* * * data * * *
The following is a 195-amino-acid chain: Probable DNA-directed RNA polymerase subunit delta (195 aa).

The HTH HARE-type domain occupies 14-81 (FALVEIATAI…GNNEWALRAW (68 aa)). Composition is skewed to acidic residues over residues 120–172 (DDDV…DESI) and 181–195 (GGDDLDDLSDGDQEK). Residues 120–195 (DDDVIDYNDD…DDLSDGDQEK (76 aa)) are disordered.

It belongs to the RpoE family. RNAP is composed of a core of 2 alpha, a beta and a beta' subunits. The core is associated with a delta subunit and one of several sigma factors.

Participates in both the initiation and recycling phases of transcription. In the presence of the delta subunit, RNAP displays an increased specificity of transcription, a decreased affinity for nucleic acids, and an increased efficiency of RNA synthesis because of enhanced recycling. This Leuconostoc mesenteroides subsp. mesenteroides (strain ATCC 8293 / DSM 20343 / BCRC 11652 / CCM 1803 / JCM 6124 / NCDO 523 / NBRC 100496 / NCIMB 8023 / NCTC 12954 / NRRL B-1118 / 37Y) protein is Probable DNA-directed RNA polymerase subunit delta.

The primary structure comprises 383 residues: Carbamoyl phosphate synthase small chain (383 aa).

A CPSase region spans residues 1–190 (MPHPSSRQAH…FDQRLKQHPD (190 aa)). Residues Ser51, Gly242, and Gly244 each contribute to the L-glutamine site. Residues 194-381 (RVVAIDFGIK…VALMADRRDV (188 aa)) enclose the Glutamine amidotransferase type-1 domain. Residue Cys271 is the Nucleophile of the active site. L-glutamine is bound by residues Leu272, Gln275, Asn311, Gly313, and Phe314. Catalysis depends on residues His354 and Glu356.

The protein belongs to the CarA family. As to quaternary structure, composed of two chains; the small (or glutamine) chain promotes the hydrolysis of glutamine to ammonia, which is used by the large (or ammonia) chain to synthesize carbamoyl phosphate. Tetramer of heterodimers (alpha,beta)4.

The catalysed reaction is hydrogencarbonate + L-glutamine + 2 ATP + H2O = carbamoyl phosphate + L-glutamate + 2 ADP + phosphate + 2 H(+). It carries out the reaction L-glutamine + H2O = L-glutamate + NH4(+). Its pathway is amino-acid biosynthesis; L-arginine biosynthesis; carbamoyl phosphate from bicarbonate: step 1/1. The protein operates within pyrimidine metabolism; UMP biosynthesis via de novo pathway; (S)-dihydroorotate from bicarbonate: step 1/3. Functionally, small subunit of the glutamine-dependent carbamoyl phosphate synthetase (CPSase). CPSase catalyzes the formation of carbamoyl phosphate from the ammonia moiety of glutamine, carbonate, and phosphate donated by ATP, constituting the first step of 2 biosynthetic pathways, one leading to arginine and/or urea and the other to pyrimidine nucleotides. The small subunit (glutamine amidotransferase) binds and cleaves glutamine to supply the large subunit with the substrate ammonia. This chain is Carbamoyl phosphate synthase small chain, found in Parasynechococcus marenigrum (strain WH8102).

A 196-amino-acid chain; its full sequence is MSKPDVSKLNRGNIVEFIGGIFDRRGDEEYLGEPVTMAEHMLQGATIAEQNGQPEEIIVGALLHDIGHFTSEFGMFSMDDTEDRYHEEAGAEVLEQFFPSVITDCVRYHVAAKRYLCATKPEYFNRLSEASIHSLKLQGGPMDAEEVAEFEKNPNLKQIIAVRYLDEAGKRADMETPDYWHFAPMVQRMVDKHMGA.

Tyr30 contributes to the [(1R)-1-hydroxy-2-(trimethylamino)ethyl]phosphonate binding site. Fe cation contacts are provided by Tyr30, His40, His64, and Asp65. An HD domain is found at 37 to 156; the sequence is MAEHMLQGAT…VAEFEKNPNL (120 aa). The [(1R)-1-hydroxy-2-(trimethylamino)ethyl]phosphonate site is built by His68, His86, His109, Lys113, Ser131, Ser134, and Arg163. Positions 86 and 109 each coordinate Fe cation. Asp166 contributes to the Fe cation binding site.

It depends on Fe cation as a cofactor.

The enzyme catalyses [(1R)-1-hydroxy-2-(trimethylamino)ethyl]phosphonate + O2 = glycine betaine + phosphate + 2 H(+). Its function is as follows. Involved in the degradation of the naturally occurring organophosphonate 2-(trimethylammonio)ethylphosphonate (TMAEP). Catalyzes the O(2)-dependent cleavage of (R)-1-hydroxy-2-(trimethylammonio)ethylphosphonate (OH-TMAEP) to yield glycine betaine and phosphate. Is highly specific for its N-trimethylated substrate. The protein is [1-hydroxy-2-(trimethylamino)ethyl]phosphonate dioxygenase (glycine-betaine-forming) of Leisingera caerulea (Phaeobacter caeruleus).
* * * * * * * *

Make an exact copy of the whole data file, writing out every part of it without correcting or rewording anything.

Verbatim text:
The following is a 195-amino-acid chain: Probable DNA-directed RNA polymerase subunit delta (195 aa).

The HTH HARE-type domain occupies 14-81 (FALVEIATAI…GNNEWALRAW (68 aa)). Composition is skewed to acidic residues over residues 120–172 (DDDV…DESI) and 181–195 (GGDDLDDLSDGDQEK). Residues 120–195 (DDDVIDYNDD…DDLSDGDQEK (76 aa)) are disordered.

It belongs to the RpoE family. RNAP is composed of a core of 2 alpha, a beta and a beta' subunits. The core is associated with a delta subunit and one of several sigma factors.

Participates in both the initiation and recycling phases of transcription. In the presence of the delta subunit, RNAP displays an increased specificity of transcription, a decreased affinity for nucleic acids, and an increased efficiency of RNA synthesis because of enhanced recycling. This Leuconostoc mesenteroides subsp. mesenteroides (strain ATCC 8293 / DSM 20343 / BCRC 11652 / CCM 1803 / JCM 6124 / NCDO 523 / NBRC 100496 / NCIMB 8023 / NCTC 12954 / NRRL B-1118 / 37Y) protein is Probable DNA-directed RNA polymerase subunit delta.

The primary structure comprises 383 residues: Carbamoyl phosphate synthase small chain (383 aa).

A CPSase region spans residues 1–190 (MPHPSSRQAH…FDQRLKQHPD (190 aa)). Residues Ser51, Gly242, and Gly244 each contribute to the L-glutamine site. Residues 194-381 (RVVAIDFGIK…VALMADRRDV (188 aa)) enclose the Glutamine amidotransferase type-1 domain. Residue Cys271 is the Nucleophile of the active site. L-glutamine is bound by residues Leu272, Gln275, Asn311, Gly313, and Phe314. Catalysis depends on residues His354 and Glu356.

The protein belongs to the CarA family. As to quaternary structure, composed of two chains; the small (or glutamine) chain promotes the hydrolysis of glutamine to ammonia, which is used by the large (or ammonia) chain to synthesize carbamoyl phosphate. Tetramer of heterodimers (alpha,beta)4.

The catalysed reaction is hydrogencarbonate + L-glutamine + 2 ATP + H2O = carbamoyl phosphate + L-glutamate + 2 ADP + phosphate + 2 H(+). It carries out the reaction L-glutamine + H2O = L-glutamate + NH4(+). Its pathway is amino-acid biosynthesis; L-arginine biosynthesis; carbamoyl phosphate from bicarbonate: step 1/1. The protein operates within pyrimidine metabolism; UMP biosynthesis via de novo pathway; (S)-dihydroorotate from bicarbonate: step 1/3. Functionally, small subunit of the glutamine-dependent carbamoyl phosphate synthetase (CPSase). CPSase catalyzes the formation of carbamoyl phosphate from the ammonia moiety of glutamine, carbonate, and phosphate donated by ATP, constituting the first step of 2 biosynthetic pathways, one leading to arginine and/or urea and the other to pyrimidine nucleotides. The small subunit (glutamine amidotransferase) binds and cleaves glutamine to supply the large subunit with the substrate ammonia. This chain is Carbamoyl phosphate synthase small chain, found in Parasynechococcus marenigrum (strain WH8102).

A 196-amino-acid chain; its full sequence is MSKPDVSKLNRGNIVEFIGGIFDRRGDEEYLGEPVTMAEHMLQGATIAEQNGQPEEIIVGALLHDIGHFTSEFGMFSMDDTEDRYHEEAGAEVLEQFFPSVITDCVRYHVAAKRYLCATKPEYFNRLSEASIHSLKLQGGPMDAEEVAEFEKNPNLKQIIAVRYLDEAGKRADMETPDYWHFAPMVQRMVDKHMGA.

Tyr30 contributes to the [(1R)-1-hydroxy-2-(trimethylamino)ethyl]phosphonate binding site. Fe cation contacts are provided by Tyr30, His40, His64, and Asp65. An HD domain is found at 37 to 156; the sequence is MAEHMLQGAT…VAEFEKNPNL (120 aa). The [(1R)-1-hydroxy-2-(trimethylamino)ethyl]phosphonate site is built by His68, His86, His109, Lys113, Ser131, Ser134, and Arg163. Positions 86 and 109 each coordinate Fe cation. Asp166 contributes to the Fe cation binding site.

It depends on Fe cation as a cofactor.

The enzyme catalyses [(1R)-1-hydroxy-2-(trimethylamino)ethyl]phosphonate + O2 = glycine betaine + phosphate + 2 H(+). Its function is as follows. Involved in the degradation of the naturally occurring organophosphonate 2-(trimethylammonio)ethylphosphonate (TMAEP). Catalyzes the O(2)-dependent cleavage of (R)-1-hydroxy-2-(trimethylammonio)ethylphosphonate (OH-TMAEP) to yield glycine betaine and phosphate. Is highly specific for its N-trimethylated substrate. The protein is [1-hydroxy-2-(trimethylamino)ethyl]phosphonate dioxygenase (glycine-betaine-forming) of Leisingera caerulea (Phaeobacter caeruleus).